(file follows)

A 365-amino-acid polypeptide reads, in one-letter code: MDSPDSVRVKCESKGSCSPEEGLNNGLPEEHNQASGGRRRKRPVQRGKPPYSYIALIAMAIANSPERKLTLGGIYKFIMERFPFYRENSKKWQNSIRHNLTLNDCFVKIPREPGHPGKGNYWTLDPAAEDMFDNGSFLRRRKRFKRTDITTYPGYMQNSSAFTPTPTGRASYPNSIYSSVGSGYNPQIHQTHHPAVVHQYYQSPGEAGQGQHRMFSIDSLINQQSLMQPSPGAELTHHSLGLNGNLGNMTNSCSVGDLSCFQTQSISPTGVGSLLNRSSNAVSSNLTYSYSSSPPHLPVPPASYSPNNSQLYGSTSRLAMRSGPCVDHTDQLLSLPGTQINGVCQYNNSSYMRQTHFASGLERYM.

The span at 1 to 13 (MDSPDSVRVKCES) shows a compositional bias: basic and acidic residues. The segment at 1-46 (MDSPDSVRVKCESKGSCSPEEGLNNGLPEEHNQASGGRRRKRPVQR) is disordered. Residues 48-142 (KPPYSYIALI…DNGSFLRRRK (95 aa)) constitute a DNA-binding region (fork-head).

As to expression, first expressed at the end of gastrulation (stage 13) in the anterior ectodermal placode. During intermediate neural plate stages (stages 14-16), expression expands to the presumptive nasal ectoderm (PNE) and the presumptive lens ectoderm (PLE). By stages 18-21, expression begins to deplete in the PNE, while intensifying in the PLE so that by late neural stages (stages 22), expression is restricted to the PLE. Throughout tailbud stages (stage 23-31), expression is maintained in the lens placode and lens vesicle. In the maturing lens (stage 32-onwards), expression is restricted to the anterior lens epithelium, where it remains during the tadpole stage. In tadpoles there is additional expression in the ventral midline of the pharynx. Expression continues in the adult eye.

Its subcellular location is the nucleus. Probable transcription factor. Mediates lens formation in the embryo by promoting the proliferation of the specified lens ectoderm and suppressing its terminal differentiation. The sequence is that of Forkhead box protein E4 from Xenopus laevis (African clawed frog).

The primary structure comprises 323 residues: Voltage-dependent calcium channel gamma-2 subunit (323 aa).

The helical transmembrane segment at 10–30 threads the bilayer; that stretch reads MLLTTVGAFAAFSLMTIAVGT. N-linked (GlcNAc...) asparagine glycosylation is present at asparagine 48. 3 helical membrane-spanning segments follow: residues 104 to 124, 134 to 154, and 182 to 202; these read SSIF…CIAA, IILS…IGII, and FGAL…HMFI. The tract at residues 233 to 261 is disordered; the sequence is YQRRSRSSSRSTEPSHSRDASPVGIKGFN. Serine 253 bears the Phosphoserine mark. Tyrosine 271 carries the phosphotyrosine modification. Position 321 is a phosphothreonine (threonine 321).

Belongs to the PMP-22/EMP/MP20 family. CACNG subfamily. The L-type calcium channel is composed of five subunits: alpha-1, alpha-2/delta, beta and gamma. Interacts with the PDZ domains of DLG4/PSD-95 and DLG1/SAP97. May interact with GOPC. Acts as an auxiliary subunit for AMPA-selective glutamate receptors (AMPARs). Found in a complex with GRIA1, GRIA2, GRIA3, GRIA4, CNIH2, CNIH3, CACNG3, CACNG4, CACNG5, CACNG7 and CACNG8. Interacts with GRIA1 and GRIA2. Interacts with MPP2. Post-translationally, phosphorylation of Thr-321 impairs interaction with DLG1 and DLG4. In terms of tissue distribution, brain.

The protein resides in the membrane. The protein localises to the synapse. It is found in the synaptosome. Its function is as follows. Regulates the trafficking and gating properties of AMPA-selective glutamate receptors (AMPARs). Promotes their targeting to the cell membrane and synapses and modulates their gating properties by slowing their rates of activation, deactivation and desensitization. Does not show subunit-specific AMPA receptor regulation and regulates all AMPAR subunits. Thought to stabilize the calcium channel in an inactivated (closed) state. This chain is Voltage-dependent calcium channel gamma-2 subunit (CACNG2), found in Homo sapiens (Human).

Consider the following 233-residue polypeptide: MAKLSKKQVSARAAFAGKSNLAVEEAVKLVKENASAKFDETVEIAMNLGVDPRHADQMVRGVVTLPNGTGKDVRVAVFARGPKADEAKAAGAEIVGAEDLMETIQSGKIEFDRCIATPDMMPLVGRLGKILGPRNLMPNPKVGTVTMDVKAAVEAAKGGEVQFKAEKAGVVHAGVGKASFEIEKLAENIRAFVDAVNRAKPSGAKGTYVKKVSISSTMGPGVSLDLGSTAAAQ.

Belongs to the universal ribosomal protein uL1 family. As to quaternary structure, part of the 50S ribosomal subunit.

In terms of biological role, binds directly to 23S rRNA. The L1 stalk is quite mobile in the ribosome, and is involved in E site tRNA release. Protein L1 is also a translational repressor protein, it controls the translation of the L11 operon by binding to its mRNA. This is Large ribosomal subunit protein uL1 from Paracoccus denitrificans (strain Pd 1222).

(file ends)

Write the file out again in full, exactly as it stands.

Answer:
A 365-amino-acid polypeptide reads, in one-letter code: MDSPDSVRVKCESKGSCSPEEGLNNGLPEEHNQASGGRRRKRPVQRGKPPYSYIALIAMAIANSPERKLTLGGIYKFIMERFPFYRENSKKWQNSIRHNLTLNDCFVKIPREPGHPGKGNYWTLDPAAEDMFDNGSFLRRRKRFKRTDITTYPGYMQNSSAFTPTPTGRASYPNSIYSSVGSGYNPQIHQTHHPAVVHQYYQSPGEAGQGQHRMFSIDSLINQQSLMQPSPGAELTHHSLGLNGNLGNMTNSCSVGDLSCFQTQSISPTGVGSLLNRSSNAVSSNLTYSYSSSPPHLPVPPASYSPNNSQLYGSTSRLAMRSGPCVDHTDQLLSLPGTQINGVCQYNNSSYMRQTHFASGLERYM.

The span at 1 to 13 (MDSPDSVRVKCES) shows a compositional bias: basic and acidic residues. The segment at 1-46 (MDSPDSVRVKCESKGSCSPEEGLNNGLPEEHNQASGGRRRKRPVQR) is disordered. Residues 48-142 (KPPYSYIALI…DNGSFLRRRK (95 aa)) constitute a DNA-binding region (fork-head).

As to expression, first expressed at the end of gastrulation (stage 13) in the anterior ectodermal placode. During intermediate neural plate stages (stages 14-16), expression expands to the presumptive nasal ectoderm (PNE) and the presumptive lens ectoderm (PLE). By stages 18-21, expression begins to deplete in the PNE, while intensifying in the PLE so that by late neural stages (stages 22), expression is restricted to the PLE. Throughout tailbud stages (stage 23-31), expression is maintained in the lens placode and lens vesicle. In the maturing lens (stage 32-onwards), expression is restricted to the anterior lens epithelium, where it remains during the tadpole stage. In tadpoles there is additional expression in the ventral midline of the pharynx. Expression continues in the adult eye.

Its subcellular location is the nucleus. Probable transcription factor. Mediates lens formation in the embryo by promoting the proliferation of the specified lens ectoderm and suppressing its terminal differentiation. The sequence is that of Forkhead box protein E4 from Xenopus laevis (African clawed frog).

The primary structure comprises 323 residues: Voltage-dependent calcium channel gamma-2 subunit (323 aa).

The helical transmembrane segment at 10–30 threads the bilayer; that stretch reads MLLTTVGAFAAFSLMTIAVGT. N-linked (GlcNAc...) asparagine glycosylation is present at asparagine 48. 3 helical membrane-spanning segments follow: residues 104 to 124, 134 to 154, and 182 to 202; these read SSIF…CIAA, IILS…IGII, and FGAL…HMFI. The tract at residues 233 to 261 is disordered; the sequence is YQRRSRSSSRSTEPSHSRDASPVGIKGFN. Serine 253 bears the Phosphoserine mark. Tyrosine 271 carries the phosphotyrosine modification. Position 321 is a phosphothreonine (threonine 321).

Belongs to the PMP-22/EMP/MP20 family. CACNG subfamily. The L-type calcium channel is composed of five subunits: alpha-1, alpha-2/delta, beta and gamma. Interacts with the PDZ domains of DLG4/PSD-95 and DLG1/SAP97. May interact with GOPC. Acts as an auxiliary subunit for AMPA-selective glutamate receptors (AMPARs). Found in a complex with GRIA1, GRIA2, GRIA3, GRIA4, CNIH2, CNIH3, CACNG3, CACNG4, CACNG5, CACNG7 and CACNG8. Interacts with GRIA1 and GRIA2. Interacts with MPP2. Post-translationally, phosphorylation of Thr-321 impairs interaction with DLG1 and DLG4. In terms of tissue distribution, brain.

The protein resides in the membrane. The protein localises to the synapse. It is found in the synaptosome. Its function is as follows. Regulates the trafficking and gating properties of AMPA-selective glutamate receptors (AMPARs). Promotes their targeting to the cell membrane and synapses and modulates their gating properties by slowing their rates of activation, deactivation and desensitization. Does not show subunit-specific AMPA receptor regulation and regulates all AMPAR subunits. Thought to stabilize the calcium channel in an inactivated (closed) state. This chain is Voltage-dependent calcium channel gamma-2 subunit (CACNG2), found in Homo sapiens (Human).

Consider the following 233-residue polypeptide: MAKLSKKQVSARAAFAGKSNLAVEEAVKLVKENASAKFDETVEIAMNLGVDPRHADQMVRGVVTLPNGTGKDVRVAVFARGPKADEAKAAGAEIVGAEDLMETIQSGKIEFDRCIATPDMMPLVGRLGKILGPRNLMPNPKVGTVTMDVKAAVEAAKGGEVQFKAEKAGVVHAGVGKASFEIEKLAENIRAFVDAVNRAKPSGAKGTYVKKVSISSTMGPGVSLDLGSTAAAQ.

Belongs to the universal ribosomal protein uL1 family. As to quaternary structure, part of the 50S ribosomal subunit.

In terms of biological role, binds directly to 23S rRNA. The L1 stalk is quite mobile in the ribosome, and is involved in E site tRNA release. Protein L1 is also a translational repressor protein, it controls the translation of the L11 operon by binding to its mRNA. This is Large ribosomal subunit protein uL1 from Paracoccus denitrificans (strain Pd 1222).